Despite the positive health effects that physical activity has on the prevention of these chronic lifestyle diseases, the levels of physical activity in Fiji are alarmingly low. Fijians are not meeting moving enough to meet the recommended levels for health.
The Hon. Minister for Health & Medical Services Mr Jone Usamate said, “Too many Fijians are currently suffering from NCDs that can be prevented through lifestyle changes such as adopting a healthier diet and increasing levels of physical activity”.
“The Ministry of Health recommends 30 mins of moderate physical activity for adults and 60 mins of play time for children on 5 or more days per week. Incorporating physical activity into your everyday routine can be easy and free”.
8th September also marked World Physical Therapy Day, an opportunity for physical therapists to raise awareness in keeping people well, mobile and independent.
The Ministry of Health & Medical Services Physiotherapy department at CWM Hospital will also be launching a 30 minute physical activity DVD which is inclusive of all and can be done by all ages and for those with disabilities who don’t have any health complications. These DVDs are free of charge and are available at the Wellness centre.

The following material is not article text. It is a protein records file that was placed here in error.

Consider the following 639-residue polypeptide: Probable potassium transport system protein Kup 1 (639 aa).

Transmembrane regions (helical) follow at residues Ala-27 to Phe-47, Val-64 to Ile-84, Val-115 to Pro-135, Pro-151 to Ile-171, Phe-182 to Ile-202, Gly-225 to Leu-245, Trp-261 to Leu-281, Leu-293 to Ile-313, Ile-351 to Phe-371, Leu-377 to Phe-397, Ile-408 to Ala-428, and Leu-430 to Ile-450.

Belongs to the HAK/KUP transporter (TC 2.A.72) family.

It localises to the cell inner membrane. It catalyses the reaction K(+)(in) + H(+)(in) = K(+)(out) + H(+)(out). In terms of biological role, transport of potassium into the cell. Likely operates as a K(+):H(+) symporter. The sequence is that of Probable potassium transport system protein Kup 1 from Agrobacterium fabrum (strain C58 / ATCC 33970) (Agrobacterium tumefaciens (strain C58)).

Meanwhile, Fijians are encouraged to engage in physical activity and a balanced diet. Incorporating physical activity and proper nutrition will contribute to the overall wellness of everyone, healthy or sick.
This is the first of a series of articles, which are written around the celebrations of World Suicide Prevention Day (September 10) and World Mental Health Day (October 10) to raise awareness on issues concerning mental health.
There is evidence that people do not relate well to the term “mental health”. When we hear the term, we think “mental illness” and negative words associated with it like “madness” and “stigma” and “discrimination”. So when we talk positively about people’s emotional/psychological/spiritual health, experts around the world advocated that we use the term “wellbeing” or “emotional wellbeing” to describe good mental health.